"Republicans got the tax cuts they wanted. They got the financial deregulation they wanted. They got the wars they wanted. They got the unfunded spending increases they wanted. And the results were completely, unrelentingly disastrous. A decade of sluggish growth and near-zero wage increases. A massive housing bubble. Trillions of dollars in war spending and thousands of American lives lost. A financial collapse. A soaring long-term deficit. Sky-high unemployment. All on their watch and all due to policies they eagerly supported. And even worse, ever since the predictable results of their recklessness came crashing down, they’ve rabidly and nearly unanimously opposed every single attempt to dig ourselves out of the hole they created for us."

Jimo 3 years, 5 months ago

Love the non-denial denial. Always a sure sign that the arrow found its target.

Jimo 3 years, 5 months ago

Maybe this is a better summary:

For nearly a decade, our federal government paid for two wars and a costly prescription drug benefit with borrowed money. Our government paid for the Bush tax cuts with borrowed money. Now, after exhausting the budget surplus left by the Clinton administration, the only spending Republicans are willing to discuss cutting is spending that helps the poor and vulnerable — meaning anything that does not touch the interests of large corporations and the very rich. Last December, Republican hard-liners held hostage benefits for people out of work in exchange for an agreement to extend the Bush tax cuts for those who make a million dollars or more a year. Last month, many of the same lawmakers rallied to protect special tax benefits for oil companies that have made record profits on high gas prices.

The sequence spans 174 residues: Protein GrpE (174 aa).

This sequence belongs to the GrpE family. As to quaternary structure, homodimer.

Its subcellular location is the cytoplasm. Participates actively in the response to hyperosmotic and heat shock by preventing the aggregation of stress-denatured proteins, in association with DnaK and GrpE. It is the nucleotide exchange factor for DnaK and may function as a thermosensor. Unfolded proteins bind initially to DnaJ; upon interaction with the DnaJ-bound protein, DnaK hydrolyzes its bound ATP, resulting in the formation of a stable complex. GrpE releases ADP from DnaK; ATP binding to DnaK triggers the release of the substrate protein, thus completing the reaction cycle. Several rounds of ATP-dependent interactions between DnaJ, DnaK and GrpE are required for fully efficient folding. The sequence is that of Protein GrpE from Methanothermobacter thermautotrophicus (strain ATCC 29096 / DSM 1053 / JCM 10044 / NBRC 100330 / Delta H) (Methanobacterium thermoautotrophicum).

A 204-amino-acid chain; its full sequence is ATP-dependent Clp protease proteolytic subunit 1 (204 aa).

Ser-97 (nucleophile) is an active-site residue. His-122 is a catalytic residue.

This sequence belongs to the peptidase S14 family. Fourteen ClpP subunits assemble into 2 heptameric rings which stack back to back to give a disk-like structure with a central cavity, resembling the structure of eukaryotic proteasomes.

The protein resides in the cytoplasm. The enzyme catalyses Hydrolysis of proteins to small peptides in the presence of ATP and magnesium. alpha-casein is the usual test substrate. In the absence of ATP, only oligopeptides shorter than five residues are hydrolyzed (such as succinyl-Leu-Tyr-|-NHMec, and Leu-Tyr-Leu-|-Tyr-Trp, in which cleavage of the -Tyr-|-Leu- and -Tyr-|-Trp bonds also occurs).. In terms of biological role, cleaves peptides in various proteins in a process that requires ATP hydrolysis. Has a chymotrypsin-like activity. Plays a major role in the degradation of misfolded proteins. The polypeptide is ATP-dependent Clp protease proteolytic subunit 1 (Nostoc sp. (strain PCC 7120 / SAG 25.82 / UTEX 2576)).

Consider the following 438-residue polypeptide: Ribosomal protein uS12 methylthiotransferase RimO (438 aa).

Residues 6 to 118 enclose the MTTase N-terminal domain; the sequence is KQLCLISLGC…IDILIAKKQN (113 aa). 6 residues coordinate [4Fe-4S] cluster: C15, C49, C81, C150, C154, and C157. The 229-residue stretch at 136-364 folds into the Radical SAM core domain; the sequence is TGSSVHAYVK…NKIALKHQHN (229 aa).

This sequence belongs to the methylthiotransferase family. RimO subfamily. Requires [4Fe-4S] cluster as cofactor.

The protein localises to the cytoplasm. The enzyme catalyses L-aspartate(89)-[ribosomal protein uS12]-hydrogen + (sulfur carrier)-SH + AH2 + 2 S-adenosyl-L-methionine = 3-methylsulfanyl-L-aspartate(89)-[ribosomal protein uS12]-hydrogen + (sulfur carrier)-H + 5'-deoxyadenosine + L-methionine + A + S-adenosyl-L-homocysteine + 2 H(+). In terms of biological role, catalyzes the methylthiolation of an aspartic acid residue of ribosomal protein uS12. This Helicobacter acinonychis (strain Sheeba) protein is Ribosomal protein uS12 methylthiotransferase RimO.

Meanwhile, some mom-and-pop stores and college students pay more in taxes than some of our largest corporations. Still, taxes are sin to the hard-liners, though they have difficulty demonstrating a correlation over the past decade between tax cuts and economic growth.

gkerr 3 years, 5 months ago

Jimo, If you are interested in knowing the truth of the housing and banking debacle please, please, read Gretchen Morgenson and Joshua Rosner's outstanding book, RECKLESS ENDANGERMENT. The authors are NYT reporters who pull no punches in naming and exposing the sordid underbelly of corruption of both government and corporate interests.

The culprits are many and include hallowed political pillars- past and present elected officials of both parties as well as special interest operatives maneuvering behind the scenes. Their story, which could have begun in the Garden, begins in 1994 with President Clinton's announcement urging private enterprise to join with government to markedly increase home ownership across America. Roosevelt's "a chicken in every pot" became "an owner in every home." According to Morgenson and Rosner, within a decade the nation was slipping into economic disaster directly due to the embrace by partners in the Clinton programs of a corrupt corporate model used to enhance home ownership.